The first time it happens is thrilling. I'd spent a couple of evenings gliding across the shimmering deserts of the Journey beta, desperately seeking someone, anyone, to share the experience with online.
But I remained a lone, small figure in a vast, empty space beneath the mountain that looms far in the distance as the game's mysterious objective.
As with Thatgamecompany's previous releases, flOw and Flower, I was content simply to soak up the experience and admire what is the most beautiful game I've played this year (and do watch the latest episode of The EGTV Show below to see why I think that).
And then, all of a sudden, we were two. Bundled together into the sand at the start of a new section, it was here that the game's refusal to follow the multiplayer rulebook proved as exciting, charming and unsettling as I'd hoped.
"I think it's unfortunate that today's online games mostly rely on voice chat and text chat as the way to communicate, to be social," says Jenova Chen, the principle creative force at Thatgamecompany, currently perched thoughtfully on a beanbag in a tiny room at PlayStation HQ in London.
"The problem with that is, in a game such as Journey, the character is not a human; he doesn't speak. If the player communicates with language - English for example - that does not belong to the world here.
"When we design the game we want to create a social experience that means the player needs to care about the other individual. They have to be interested in that person, to want to communicate with them".
There are, of course, loads of multiplayer games where the experience is defined by having an "interest in" and a "want to communicate" with others. But not like Journey.
Chen explains: "We intentionally keep the player anonymous because if you can read a player's PSN ID, it's like "ILoveKillzone" and then immediately you start to think, this must be a Killzone fan, rather than thinking this is another character who is also on his path moving towards the mountain."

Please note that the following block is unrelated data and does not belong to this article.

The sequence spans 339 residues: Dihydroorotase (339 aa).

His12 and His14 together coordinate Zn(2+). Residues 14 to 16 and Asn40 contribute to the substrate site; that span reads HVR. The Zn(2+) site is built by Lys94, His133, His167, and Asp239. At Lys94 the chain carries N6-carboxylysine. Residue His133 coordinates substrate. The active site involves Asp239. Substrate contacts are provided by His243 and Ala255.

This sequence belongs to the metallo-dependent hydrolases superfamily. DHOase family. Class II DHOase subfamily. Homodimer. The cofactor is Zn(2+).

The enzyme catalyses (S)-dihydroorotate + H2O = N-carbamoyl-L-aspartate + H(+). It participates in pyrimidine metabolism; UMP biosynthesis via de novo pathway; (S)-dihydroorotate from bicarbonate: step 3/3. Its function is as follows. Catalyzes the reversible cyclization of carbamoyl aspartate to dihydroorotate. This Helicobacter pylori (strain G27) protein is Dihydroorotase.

An online ID, a Gamerscore, a customised Avatar, an accent: all these things are clear markers of identity and a player cannot help but judge another based on them. The beauty of Journey is that you are forced to interact based on actions alone, with all other forms of communication stripped away.
The result is a surprisingly intense, raw experience that makes you consider the other person as, well, a person. Are they passive or assertive? Collaborative or selfish? Serious or silly?
In asking these questions of others, the game may by design cause the player to discover something of themselves, too.
"That's certainly our hope," acknowledges Chen. "If you do screenwriting, when you define a character, it's not about what they say, it's about what they do. In a game we have what they do. You should be able to tell what someone's like based on their actions. There's some beauty about that – not really relying on language, just action. You can actually communicate."
Against a background of the phenomenal popularity of social media, in which individuals share the most intimate details of their lives in words, images and painstakingly constructed profiles as a means of defining themselves to the world, is a truer sense of someone's nature actually revealed in actions alone?
"We just want to create a more pure environment for more pure, simple communication between the players," Chen notes.
It's a fascinating, refreshing question for a videogame to pose. And one, of course, only an interactive form of entertainment can ask in this way.
My own experience bears this out. Having found another player after days of solitude, I was desperate not to lose my new companion. We ran around in the sand, always keeping an eye on each other, but the other naturally assumed the lead.
After a few minutes, though, the other player's character fell still. Had their game crashed? Had they quit because I wasn't interesting enough to share the moment with? While my brain tied itself in knots of insecure over-analysis, the character suddenly sprang back to life. A phone call? A toilet break? Such uncertainty is the point.
"Because the game is much more about the character itself rather than a weapon or the power they have, I think the bonding between the players will be stronger," says Chen.
"This vast, barren landscape and loneliness will certainly be the feeling if you're playing by yourself. Having a companion then losing them is going to be much, much more intense than losing your teammate in a first-person shooter.
"We really think there will be some new emotion you will experience when playing such an online game."
The multiplayer aspect grew out of a prototype the studio was working on for a 2D game called Dragon. The inspiration for the central theme of Journey, however, is The Hero With A Thousand Faces by Joseph Campbell, an American writer whose works on philosophy and mythology most famously influenced George Lucas when penning the original Star Wars.